“Hong Kong Profile – Timeline.” BBC News, BBC, 24 June 2019, www.bbc.com/news/world-asia-pacific-16526765.
“The Hong Kong Protests Explained in 100 and 500 Words.” BBC News, BBC, 12 Nov. 2019, www.bbc.com/news/world-asia-china-49317695.
Lyons, John, et al. “Mainland Chinese Soldiers Take to Hong Kong Streets for First Time During Protests.” The Wall Street Journal, Dow Jones & Company, 16 Nov. 2019, www.wsj.com/articles/mainland-chinese-soldiers-take-to-hong-kong-streets-for-first-time-since-protests-began-11573907250.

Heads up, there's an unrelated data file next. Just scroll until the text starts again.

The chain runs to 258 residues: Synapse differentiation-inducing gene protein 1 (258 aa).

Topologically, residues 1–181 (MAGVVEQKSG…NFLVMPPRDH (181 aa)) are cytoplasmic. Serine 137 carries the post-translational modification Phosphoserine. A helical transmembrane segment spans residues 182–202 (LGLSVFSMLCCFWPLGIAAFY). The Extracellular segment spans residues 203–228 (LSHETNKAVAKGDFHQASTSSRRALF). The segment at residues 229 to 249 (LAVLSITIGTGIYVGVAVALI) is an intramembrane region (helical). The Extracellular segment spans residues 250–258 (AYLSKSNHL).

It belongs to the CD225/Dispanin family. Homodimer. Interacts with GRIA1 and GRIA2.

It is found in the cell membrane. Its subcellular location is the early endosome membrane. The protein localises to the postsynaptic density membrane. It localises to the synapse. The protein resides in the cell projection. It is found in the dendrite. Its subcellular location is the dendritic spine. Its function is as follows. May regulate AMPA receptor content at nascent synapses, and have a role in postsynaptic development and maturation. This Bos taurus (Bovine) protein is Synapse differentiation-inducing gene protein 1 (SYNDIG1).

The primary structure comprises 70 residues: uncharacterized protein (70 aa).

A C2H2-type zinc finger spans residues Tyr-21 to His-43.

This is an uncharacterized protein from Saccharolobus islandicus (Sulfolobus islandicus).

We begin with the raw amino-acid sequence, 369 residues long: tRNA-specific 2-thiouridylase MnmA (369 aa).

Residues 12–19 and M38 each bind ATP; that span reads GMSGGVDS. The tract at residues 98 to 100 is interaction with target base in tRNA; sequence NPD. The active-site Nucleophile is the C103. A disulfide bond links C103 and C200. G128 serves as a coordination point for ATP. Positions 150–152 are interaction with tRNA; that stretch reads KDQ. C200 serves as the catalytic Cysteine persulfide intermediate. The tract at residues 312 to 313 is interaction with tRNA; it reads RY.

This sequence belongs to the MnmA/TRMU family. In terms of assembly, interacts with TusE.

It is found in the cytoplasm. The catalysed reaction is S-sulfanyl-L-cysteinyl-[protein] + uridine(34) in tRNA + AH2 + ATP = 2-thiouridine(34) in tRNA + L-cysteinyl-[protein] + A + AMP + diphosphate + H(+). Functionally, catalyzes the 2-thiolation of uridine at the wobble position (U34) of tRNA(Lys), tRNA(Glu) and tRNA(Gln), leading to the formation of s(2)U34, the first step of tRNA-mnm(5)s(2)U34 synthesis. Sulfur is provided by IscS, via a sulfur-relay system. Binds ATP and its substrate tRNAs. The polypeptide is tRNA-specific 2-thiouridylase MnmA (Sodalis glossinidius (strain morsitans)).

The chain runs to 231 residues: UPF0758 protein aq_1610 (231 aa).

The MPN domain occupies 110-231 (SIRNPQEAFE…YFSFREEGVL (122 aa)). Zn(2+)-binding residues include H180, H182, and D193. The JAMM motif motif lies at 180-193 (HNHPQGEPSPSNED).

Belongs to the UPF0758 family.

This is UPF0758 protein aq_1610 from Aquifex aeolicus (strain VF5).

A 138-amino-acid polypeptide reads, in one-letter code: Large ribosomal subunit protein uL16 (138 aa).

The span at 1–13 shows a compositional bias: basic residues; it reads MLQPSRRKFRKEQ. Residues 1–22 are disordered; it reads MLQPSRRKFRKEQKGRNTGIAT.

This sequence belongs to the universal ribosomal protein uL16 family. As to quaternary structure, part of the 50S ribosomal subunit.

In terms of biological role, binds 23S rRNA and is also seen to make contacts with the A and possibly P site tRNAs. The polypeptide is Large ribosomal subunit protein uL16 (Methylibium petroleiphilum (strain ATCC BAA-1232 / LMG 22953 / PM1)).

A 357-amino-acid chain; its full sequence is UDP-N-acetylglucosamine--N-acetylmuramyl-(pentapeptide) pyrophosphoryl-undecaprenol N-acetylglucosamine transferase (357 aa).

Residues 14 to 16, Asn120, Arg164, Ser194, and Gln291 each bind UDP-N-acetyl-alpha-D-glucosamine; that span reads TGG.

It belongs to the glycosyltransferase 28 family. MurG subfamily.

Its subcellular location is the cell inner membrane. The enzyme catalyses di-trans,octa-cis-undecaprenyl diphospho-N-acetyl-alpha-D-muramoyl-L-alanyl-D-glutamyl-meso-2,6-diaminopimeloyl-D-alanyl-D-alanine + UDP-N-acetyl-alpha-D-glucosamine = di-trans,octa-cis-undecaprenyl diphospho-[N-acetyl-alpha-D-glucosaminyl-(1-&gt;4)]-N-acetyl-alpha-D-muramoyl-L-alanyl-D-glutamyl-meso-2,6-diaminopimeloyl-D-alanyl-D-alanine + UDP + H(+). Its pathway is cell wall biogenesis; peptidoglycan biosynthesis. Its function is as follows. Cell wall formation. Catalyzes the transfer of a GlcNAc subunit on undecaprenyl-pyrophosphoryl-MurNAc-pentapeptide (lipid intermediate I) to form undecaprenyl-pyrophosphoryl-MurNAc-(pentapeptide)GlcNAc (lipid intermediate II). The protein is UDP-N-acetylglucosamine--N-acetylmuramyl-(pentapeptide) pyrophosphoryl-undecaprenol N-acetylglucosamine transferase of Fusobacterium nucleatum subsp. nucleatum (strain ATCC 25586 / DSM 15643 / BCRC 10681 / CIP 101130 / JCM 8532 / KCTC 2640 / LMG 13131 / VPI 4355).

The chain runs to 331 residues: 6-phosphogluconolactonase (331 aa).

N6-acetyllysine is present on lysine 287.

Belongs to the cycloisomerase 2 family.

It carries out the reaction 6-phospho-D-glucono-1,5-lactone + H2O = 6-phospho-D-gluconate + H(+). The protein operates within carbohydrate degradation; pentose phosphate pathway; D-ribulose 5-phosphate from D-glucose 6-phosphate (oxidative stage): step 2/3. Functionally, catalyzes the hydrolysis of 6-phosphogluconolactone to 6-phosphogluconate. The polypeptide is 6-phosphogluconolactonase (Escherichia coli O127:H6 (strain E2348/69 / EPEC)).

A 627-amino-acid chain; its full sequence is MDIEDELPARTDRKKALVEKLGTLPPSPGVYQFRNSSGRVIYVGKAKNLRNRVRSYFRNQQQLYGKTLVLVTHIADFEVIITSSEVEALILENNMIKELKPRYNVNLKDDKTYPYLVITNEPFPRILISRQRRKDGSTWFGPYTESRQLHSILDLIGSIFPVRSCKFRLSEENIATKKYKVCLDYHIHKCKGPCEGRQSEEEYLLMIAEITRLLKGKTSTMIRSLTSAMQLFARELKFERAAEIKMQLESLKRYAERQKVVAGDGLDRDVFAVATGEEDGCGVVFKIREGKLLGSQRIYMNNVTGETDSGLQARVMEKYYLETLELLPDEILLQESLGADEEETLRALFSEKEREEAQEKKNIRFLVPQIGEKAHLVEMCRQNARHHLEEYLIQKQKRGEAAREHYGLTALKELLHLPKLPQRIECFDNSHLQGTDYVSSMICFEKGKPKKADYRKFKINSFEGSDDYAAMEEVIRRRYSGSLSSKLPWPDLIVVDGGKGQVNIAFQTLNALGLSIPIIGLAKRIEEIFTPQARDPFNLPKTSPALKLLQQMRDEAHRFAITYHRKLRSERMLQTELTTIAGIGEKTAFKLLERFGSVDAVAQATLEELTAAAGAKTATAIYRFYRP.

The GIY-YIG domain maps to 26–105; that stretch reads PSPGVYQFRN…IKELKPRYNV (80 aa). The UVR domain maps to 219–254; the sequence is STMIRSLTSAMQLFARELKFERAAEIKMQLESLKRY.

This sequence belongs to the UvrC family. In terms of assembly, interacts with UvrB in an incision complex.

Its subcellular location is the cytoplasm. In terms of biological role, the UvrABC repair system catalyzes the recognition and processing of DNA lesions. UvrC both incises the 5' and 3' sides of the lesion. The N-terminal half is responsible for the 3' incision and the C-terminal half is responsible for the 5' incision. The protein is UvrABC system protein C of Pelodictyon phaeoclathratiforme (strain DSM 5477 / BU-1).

Weiwei, Ai. “’The Future of Hong Kong Is Already Set’: Ai Weiwei Responds to Escalating Violence against Democracy Protesters.” Comment | Hong Kong, The Art Newspaper, 18 Nov. 2019, www.theartnewspaper.com/comment/the-future-of-hong-kong-is-already-set-ai-weiwei-responds-to-china-s-escalating-violence-against-democracy-protesters.Zhang, Michael. “Hong Kong Police Fire Tear Gas as Protesters Try to Escape Besieged University.” The Telegraph, Telegraph Media Group, 17 Nov. 2019, www.telegraph.co.uk/news/2019/11/17/hong-kong-police-threaten-fire-live-ammunition-democracy-protesters/.